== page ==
If there’s one thing that the pandemic has offered artists, it’s time, space, and thoughtful meditation to retrieve what was once lost within themselves and their practice. This was evident in Odeya Nini’s work A Solo Voice produced by Performance Practice for their LAX Festival at Mission Street Studios. Performance Practice has always spotlighted artists who honor the longevity of featured length works, and the gentle re-connection with contemporary performance. Their first night, November 8th, of LAX Festival did not disappoint.
Odeya Nini gave us a quiet entrance from stage right, in dim blue light by Chu-Hsuan Chang, with a burnt coral sleeveless one piece that hung loose on her body. Before movement began, she gave us carefully carved breath as sound, accompanied by gentle rolling arm movements. The audience instantly relaxed, settled into their seats, and uncrossed their arms. Nini seemed to unite as all with one commonality we have in all our differences; the dance of lungs contracting. Eventually, after quite some time, Nini introduced a wooden flute vocal sound one could easily mistake for an actual wooden flute somewhere offstage. Her movement became wider, and deeper as she stepped toward the audience making eye contact, and then back again. She began using her arms, fingers, and upper body both on a longitude scale and latitude scale as we followed the physicality of her textured harmony in real time. Her vocal composition was familiar and traditional, and yet somehow otherworldly. Even though we’ve heard voice and movement together before, her combination was fresh, inviting, malleable, and pure.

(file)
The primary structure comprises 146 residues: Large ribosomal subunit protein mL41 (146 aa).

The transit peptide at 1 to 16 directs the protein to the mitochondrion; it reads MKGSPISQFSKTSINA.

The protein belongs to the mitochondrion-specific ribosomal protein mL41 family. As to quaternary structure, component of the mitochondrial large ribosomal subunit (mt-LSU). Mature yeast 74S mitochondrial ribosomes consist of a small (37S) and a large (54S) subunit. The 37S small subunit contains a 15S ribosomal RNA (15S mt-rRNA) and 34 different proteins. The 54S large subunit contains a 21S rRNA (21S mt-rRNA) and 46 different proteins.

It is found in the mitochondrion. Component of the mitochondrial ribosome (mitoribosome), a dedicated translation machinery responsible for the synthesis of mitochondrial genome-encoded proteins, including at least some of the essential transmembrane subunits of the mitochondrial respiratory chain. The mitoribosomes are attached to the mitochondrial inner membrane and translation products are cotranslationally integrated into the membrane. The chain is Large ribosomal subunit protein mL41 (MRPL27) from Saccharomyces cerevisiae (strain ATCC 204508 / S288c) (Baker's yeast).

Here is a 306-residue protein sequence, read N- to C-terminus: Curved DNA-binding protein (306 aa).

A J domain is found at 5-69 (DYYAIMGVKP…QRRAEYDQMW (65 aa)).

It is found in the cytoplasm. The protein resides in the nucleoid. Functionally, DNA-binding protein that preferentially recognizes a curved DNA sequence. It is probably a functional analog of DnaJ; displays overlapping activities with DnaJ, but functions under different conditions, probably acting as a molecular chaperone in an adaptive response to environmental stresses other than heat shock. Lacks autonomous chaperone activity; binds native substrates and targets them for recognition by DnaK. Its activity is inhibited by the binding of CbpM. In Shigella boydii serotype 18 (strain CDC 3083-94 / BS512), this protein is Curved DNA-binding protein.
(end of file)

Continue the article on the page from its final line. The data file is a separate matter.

The unexpected occurred when Odeya Nini stopped sound and movement all together and laid completely parallel on the concrete floor. She began to put breath in specific parts of her body through inhale and exhale. First the chest, then the stomach, and down through the abdomen. This rolling through the body created a movement series so small and so subtle, that its impact began to grow. With such a quiet atmosphere, the aura of gentle breath work was louder than any instrument.
Nini eventually did bring on a harmonium, which she placed center stage, as she crouched behind it. She released meditation tones one would hear in a yoga chant or sound bath. The addition of something other than her own voice and movement, provoked and soothed what lingered in the air prior. The audience sat in a world of only Odeya Nini for so long, that any other instrument seemed jarring, even the dreamy sounds of a harmonium. She kept her audience fixated on her slow hand movements as she moved the accordion block in and out, and back and forth; a direct reflection of her breath work only moments before. As the harmonium played out, another musician Archie Carey, sat stage left with a bassoon. While Nini’s harmonium faded out, we were left with the looping sonorous sounds of the stately bassoon.
Gathering a long fishing line of white yarn, Nini handed one end of the yarn to a member of the audience and began to unravel the ball as she stepped backwards towards another viewer on the opposite end. She then looped the yarn around the 2nd audience member’s finger and began her trek of web weaving through the entire crowd. Slowly ducking, squatting, and stepping over persons so each member had a part of the string to hold. While we all felt connected to her, we were now connected to each other. With so little connection to other people this past year, the yarn symbolized a kinship. Nini reminded us that we only need to unravel what we keep so tightly wound in order to bring together our shared experiences.
By the end, nobody was without a piece of the yarn to hold. Sitting, holding, and waiting for Nini to reach everyone, she made her way back to center stage as the bassoon faded out. The stage went completely dark, and we were all left in an abandoned darkness of nothingness. No music, no voice, no movement, just simple stillness over the course of several minutes. Any other sound glitch, such as a voice outside, or a cough from the corner, became a part of the sound of silence. And it was beautiful there.
To learn more about the Performance Practice LAX Festival, please visit their website.
Written by Grace Courvoisier for LA Dance Chronicle.
Featured image: Odeya Nini in A Solo Voice – Photo courtesy of Los Angeles Performance Practice